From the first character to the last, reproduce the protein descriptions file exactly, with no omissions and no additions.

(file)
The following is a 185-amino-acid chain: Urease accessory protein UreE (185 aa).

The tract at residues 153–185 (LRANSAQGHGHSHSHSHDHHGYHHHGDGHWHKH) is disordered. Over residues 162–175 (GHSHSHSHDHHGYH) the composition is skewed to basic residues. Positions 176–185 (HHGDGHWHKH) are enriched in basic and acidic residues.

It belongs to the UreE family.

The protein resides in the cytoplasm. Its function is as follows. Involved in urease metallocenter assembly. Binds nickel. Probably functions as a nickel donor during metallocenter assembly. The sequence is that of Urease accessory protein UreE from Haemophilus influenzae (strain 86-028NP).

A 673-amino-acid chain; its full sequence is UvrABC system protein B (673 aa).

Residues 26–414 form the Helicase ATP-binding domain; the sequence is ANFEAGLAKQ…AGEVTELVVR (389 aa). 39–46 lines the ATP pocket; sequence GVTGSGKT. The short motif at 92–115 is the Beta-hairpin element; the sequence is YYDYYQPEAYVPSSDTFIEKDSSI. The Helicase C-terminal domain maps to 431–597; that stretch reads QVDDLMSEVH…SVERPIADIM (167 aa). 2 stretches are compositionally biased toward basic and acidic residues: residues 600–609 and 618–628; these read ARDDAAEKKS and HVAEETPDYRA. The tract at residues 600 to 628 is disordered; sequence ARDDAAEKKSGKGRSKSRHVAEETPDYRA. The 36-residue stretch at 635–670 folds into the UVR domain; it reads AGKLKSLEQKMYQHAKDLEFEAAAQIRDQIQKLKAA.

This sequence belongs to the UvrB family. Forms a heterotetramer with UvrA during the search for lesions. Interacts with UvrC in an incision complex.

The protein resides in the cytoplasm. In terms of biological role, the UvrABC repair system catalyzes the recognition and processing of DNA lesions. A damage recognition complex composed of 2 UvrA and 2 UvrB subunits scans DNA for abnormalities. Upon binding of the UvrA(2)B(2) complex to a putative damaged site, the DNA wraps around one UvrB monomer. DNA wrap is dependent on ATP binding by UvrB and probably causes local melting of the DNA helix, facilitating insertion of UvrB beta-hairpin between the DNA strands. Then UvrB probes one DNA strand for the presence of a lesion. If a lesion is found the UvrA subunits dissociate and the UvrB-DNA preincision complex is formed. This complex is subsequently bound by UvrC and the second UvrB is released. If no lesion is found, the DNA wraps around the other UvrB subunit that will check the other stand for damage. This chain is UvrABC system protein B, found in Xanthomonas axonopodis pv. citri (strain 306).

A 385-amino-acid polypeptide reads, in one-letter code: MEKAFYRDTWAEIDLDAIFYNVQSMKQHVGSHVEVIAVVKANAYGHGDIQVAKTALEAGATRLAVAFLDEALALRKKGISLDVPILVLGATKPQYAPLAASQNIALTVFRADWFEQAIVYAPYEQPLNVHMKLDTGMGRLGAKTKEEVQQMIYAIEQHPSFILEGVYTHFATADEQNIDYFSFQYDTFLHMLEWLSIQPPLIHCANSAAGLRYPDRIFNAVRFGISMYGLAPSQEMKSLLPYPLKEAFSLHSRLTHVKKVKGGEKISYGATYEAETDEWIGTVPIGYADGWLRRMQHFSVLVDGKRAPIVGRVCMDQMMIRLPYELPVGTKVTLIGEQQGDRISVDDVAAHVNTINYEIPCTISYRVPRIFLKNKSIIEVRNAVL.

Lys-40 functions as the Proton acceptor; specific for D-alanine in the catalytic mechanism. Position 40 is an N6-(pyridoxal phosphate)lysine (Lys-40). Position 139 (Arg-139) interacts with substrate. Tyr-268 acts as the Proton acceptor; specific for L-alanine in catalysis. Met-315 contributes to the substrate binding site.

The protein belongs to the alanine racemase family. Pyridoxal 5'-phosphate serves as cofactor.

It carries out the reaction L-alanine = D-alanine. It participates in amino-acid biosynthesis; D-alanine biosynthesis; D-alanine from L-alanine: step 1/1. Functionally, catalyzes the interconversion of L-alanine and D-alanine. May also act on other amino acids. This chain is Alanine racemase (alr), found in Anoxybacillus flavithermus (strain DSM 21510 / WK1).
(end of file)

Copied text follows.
The following is a 185-amino-acid chain: Urease accessory protein UreE (185 aa).

The tract at residues 153–185 (LRANSAQGHGHSHSHSHDHHGYHHHGDGHWHKH) is disordered. Over residues 162–175 (GHSHSHSHDHHGYH) the composition is skewed to basic residues. Positions 176–185 (HHGDGHWHKH) are enriched in basic and acidic residues.

It belongs to the UreE family.

The protein resides in the cytoplasm. Its function is as follows. Involved in urease metallocenter assembly. Binds nickel. Probably functions as a nickel donor during metallocenter assembly. The sequence is that of Urease accessory protein UreE from Haemophilus influenzae (strain 86-028NP).

A 673-amino-acid chain; its full sequence is UvrABC system protein B (673 aa).

Residues 26–414 form the Helicase ATP-binding domain; the sequence is ANFEAGLAKQ…AGEVTELVVR (389 aa). 39–46 lines the ATP pocket; sequence GVTGSGKT. The short motif at 92–115 is the Beta-hairpin element; the sequence is YYDYYQPEAYVPSSDTFIEKDSSI. The Helicase C-terminal domain maps to 431–597; that stretch reads QVDDLMSEVH…SVERPIADIM (167 aa). 2 stretches are compositionally biased toward basic and acidic residues: residues 600–609 and 618–628; these read ARDDAAEKKS and HVAEETPDYRA. The tract at residues 600 to 628 is disordered; sequence ARDDAAEKKSGKGRSKSRHVAEETPDYRA. The 36-residue stretch at 635–670 folds into the UVR domain; it reads AGKLKSLEQKMYQHAKDLEFEAAAQIRDQIQKLKAA.

This sequence belongs to the UvrB family. Forms a heterotetramer with UvrA during the search for lesions. Interacts with UvrC in an incision complex.

The protein resides in the cytoplasm. In terms of biological role, the UvrABC repair system catalyzes the recognition and processing of DNA lesions. A damage recognition complex composed of 2 UvrA and 2 UvrB subunits scans DNA for abnormalities. Upon binding of the UvrA(2)B(2) complex to a putative damaged site, the DNA wraps around one UvrB monomer. DNA wrap is dependent on ATP binding by UvrB and probably causes local melting of the DNA helix, facilitating insertion of UvrB beta-hairpin between the DNA strands. Then UvrB probes one DNA strand for the presence of a lesion. If a lesion is found the UvrA subunits dissociate and the UvrB-DNA preincision complex is formed. This complex is subsequently bound by UvrC and the second UvrB is released. If no lesion is found, the DNA wraps around the other UvrB subunit that will check the other stand for damage. This chain is UvrABC system protein B, found in Xanthomonas axonopodis pv. citri (strain 306).

A 385-amino-acid polypeptide reads, in one-letter code: MEKAFYRDTWAEIDLDAIFYNVQSMKQHVGSHVEVIAVVKANAYGHGDIQVAKTALEAGATRLAVAFLDEALALRKKGISLDVPILVLGATKPQYAPLAASQNIALTVFRADWFEQAIVYAPYEQPLNVHMKLDTGMGRLGAKTKEEVQQMIYAIEQHPSFILEGVYTHFATADEQNIDYFSFQYDTFLHMLEWLSIQPPLIHCANSAAGLRYPDRIFNAVRFGISMYGLAPSQEMKSLLPYPLKEAFSLHSRLTHVKKVKGGEKISYGATYEAETDEWIGTVPIGYADGWLRRMQHFSVLVDGKRAPIVGRVCMDQMMIRLPYELPVGTKVTLIGEQQGDRISVDDVAAHVNTINYEIPCTISYRVPRIFLKNKSIIEVRNAVL.

Lys-40 functions as the Proton acceptor; specific for D-alanine in the catalytic mechanism. Position 40 is an N6-(pyridoxal phosphate)lysine (Lys-40). Position 139 (Arg-139) interacts with substrate. Tyr-268 acts as the Proton acceptor; specific for L-alanine in catalysis. Met-315 contributes to the substrate binding site.

The protein belongs to the alanine racemase family. Pyridoxal 5'-phosphate serves as cofactor.

It carries out the reaction L-alanine = D-alanine. It participates in amino-acid biosynthesis; D-alanine biosynthesis; D-alanine from L-alanine: step 1/1. Functionally, catalyzes the interconversion of L-alanine and D-alanine. May also act on other amino acids. This chain is Alanine racemase (alr), found in Anoxybacillus flavithermus (strain DSM 21510 / WK1).